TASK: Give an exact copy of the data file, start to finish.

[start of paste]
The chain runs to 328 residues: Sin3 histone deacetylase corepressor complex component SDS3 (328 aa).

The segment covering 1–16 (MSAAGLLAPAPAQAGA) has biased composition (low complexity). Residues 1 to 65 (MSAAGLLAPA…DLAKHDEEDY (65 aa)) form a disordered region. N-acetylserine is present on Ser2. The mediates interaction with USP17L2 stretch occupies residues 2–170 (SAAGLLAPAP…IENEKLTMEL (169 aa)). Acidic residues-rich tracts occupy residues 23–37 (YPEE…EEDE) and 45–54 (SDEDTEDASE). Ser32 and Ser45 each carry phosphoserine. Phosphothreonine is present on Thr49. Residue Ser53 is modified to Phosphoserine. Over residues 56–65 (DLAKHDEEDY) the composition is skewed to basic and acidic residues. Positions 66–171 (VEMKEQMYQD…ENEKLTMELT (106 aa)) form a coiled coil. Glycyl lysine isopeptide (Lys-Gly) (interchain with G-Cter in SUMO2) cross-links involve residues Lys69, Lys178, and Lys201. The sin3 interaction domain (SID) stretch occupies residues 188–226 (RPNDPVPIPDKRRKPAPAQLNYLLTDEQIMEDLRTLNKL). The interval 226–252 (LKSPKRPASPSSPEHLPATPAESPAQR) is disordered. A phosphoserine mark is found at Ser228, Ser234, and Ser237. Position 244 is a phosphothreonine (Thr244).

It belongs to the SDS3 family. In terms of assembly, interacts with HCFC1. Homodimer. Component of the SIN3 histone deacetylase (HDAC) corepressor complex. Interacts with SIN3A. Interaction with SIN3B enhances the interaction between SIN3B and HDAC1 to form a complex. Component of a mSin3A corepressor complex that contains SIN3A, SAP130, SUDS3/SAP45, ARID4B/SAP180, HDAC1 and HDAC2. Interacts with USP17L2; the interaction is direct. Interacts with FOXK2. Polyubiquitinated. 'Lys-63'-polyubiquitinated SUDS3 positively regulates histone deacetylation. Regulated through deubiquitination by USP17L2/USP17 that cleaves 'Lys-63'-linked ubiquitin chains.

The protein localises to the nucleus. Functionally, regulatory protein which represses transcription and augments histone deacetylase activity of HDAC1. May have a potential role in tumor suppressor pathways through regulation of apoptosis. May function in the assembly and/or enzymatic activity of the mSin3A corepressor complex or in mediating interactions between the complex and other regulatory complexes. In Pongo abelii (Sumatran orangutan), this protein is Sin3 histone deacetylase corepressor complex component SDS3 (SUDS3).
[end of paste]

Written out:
The chain runs to 328 residues: Sin3 histone deacetylase corepressor complex component SDS3 (328 aa).

The segment covering 1–16 (MSAAGLLAPAPAQAGA) has biased composition (low complexity). Residues 1 to 65 (MSAAGLLAPA…DLAKHDEEDY (65 aa)) form a disordered region. N-acetylserine is present on Ser2. The mediates interaction with USP17L2 stretch occupies residues 2–170 (SAAGLLAPAP…IENEKLTMEL (169 aa)). Acidic residues-rich tracts occupy residues 23–37 (YPEE…EEDE) and 45–54 (SDEDTEDASE). Ser32 and Ser45 each carry phosphoserine. Phosphothreonine is present on Thr49. Residue Ser53 is modified to Phosphoserine. Over residues 56–65 (DLAKHDEEDY) the composition is skewed to basic and acidic residues. Positions 66–171 (VEMKEQMYQD…ENEKLTMELT (106 aa)) form a coiled coil. Glycyl lysine isopeptide (Lys-Gly) (interchain with G-Cter in SUMO2) cross-links involve residues Lys69, Lys178, and Lys201. The sin3 interaction domain (SID) stretch occupies residues 188–226 (RPNDPVPIPDKRRKPAPAQLNYLLTDEQIMEDLRTLNKL). The interval 226–252 (LKSPKRPASPSSPEHLPATPAESPAQR) is disordered. A phosphoserine mark is found at Ser228, Ser234, and Ser237. Position 244 is a phosphothreonine (Thr244).

It belongs to the SDS3 family. In terms of assembly, interacts with HCFC1. Homodimer. Component of the SIN3 histone deacetylase (HDAC) corepressor complex. Interacts with SIN3A. Interaction with SIN3B enhances the interaction between SIN3B and HDAC1 to form a complex. Component of a mSin3A corepressor complex that contains SIN3A, SAP130, SUDS3/SAP45, ARID4B/SAP180, HDAC1 and HDAC2. Interacts with USP17L2; the interaction is direct. Interacts with FOXK2. Polyubiquitinated. 'Lys-63'-polyubiquitinated SUDS3 positively regulates histone deacetylation. Regulated through deubiquitination by USP17L2/USP17 that cleaves 'Lys-63'-linked ubiquitin chains.

The protein localises to the nucleus. Functionally, regulatory protein which represses transcription and augments histone deacetylase activity of HDAC1. May have a potential role in tumor suppressor pathways through regulation of apoptosis. May function in the assembly and/or enzymatic activity of the mSin3A corepressor complex or in mediating interactions between the complex and other regulatory complexes. In Pongo abelii (Sumatran orangutan), this protein is Sin3 histone deacetylase corepressor complex component SDS3 (SUDS3).